10.Craig WM, Gogela LJ. Intraorbital meningiomas: A clinicopathological study: Am J Ophthalmol 1949;32:1663-1680.   Back to cited text no. 10    
11.Tarbe JD, Glaser JS, Post JD, et al: Bilateral optic canal meningiomas: A case report. Neurosurgery 1978;3:68-74.  Back to cited text no. 11    
12.Ortiz O, Schochet SS, Kotzan JM, Kostick D. Radiologic-pathologic correlation: meningioma of the optic nerve sheath. AJNR Am J Neuroradiol 1996;17:901-906.  Back to cited text no. 12  [PUBMED]  [FULLTEXT]
13.Martina MB, Werner W.W, Eugen B, Klara L. Optic nerve sheath meningiomas in patients with neurofibromatosis Type 2. Arch Ophthalmol 2006;124:379-385.  Back to cited text no. 13    
14.Hart WM, Burde RM, Klingele TG, et al . Bilateral optic sheath meningiomas. Arch Ophthalmol 1980;98:149-151.   Back to cited text no. 14    
15.Mafee MF, Goodwin J, Dorodi S. Optic nerve sheath meningiomas: role of MR imaging. Radiol Clin North Am 1999; 37:37-58.  Back to cited text no. 15  [PUBMED]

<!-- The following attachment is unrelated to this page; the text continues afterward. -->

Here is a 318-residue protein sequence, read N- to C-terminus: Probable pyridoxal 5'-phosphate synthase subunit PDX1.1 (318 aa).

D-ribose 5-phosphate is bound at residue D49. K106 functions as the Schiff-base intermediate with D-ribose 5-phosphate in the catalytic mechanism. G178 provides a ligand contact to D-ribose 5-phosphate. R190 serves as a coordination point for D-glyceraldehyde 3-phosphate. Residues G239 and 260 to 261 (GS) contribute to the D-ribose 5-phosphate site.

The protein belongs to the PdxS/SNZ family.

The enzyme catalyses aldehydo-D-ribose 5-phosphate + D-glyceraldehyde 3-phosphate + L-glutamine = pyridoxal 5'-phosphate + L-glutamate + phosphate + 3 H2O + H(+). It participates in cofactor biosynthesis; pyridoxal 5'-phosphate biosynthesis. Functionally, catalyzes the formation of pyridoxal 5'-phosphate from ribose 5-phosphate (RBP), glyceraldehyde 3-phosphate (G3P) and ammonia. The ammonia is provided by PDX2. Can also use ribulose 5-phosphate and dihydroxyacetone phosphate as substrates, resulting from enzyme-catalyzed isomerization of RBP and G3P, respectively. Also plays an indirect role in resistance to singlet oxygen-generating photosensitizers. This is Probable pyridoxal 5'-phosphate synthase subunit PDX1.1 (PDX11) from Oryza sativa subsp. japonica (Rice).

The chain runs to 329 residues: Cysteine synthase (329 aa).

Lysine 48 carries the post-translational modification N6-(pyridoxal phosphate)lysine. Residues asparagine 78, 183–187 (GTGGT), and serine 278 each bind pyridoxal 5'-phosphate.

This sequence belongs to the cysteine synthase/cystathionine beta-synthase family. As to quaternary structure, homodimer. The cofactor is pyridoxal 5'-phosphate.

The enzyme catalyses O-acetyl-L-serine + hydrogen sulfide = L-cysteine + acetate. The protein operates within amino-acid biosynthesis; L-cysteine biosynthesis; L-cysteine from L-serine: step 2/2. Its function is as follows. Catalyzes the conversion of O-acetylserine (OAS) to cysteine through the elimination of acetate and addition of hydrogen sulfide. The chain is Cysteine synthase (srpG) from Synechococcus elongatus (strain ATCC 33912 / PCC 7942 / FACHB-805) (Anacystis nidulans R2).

16.Jackson A, Sheppard S, Johnson AC, et al. Combined fat- and water-suppressed MR imaging of orbital tumors. AJNR Am J Neuroradiol 1999;20:1963-1969.  Back to cited text no. 16  [PUBMED]  [FULLTEXT]
17.Uday S. Kanamalla: The optic nerve tram-track sign. Radiology 2003;227:718-719.  Back to cited text no. 17    
18.Castel A, Boschi A, Renard L, De Potter P. Optic nerve sheath meningiomas: clinical features, functional prognosis and controversial treatment. Bull Soc Belge Ophtalmol 2000;275:73-78.  Back to cited text no. 18  [PUBMED]  
19.Jackson A, Sheppard S, Johnson AC, et al. Combined fat- and water-suppressed MR imaging of orbital tumors. AJNR Am J Neuroradiol 1999;20:1963-1969.  Back to cited text no. 19  [PUBMED]  [FULLTEXT]
20.Egan RA, Lessell S. A contribution to the natural history of optic nerve sheath meningiomas. Arch Ophthalmol 2002;120:1505-1508.  Back to cited text no. 20  [PUBMED]  
21.Vaphiades MS. Disk edema and cranial MRI optic nerve enhancement: how long is too long? Surv Ophthalmol 2001;46:56-58.  Back to cited text no. 21  [PUBMED]  [FULLTEXT]
22.Jackson A, Sheppard S, Laitt RD, et al. Optic neuritis: MR imaging with combined fat- and water-suppression techniques. Radiology 1998;206:57-63.  Back to cited text no. 22  [PUBMED]  [FULLTEXT]
23.Mafee MF, Goodwin J, Dorodi S. Optic nerve sheath meningiomas:role of MR imaging. Radiol Clin North Am. 1999;37:37-58.  Back to cited text no. 23    


    Figures

  [Figure 1], [Figure 2], [Figure 3]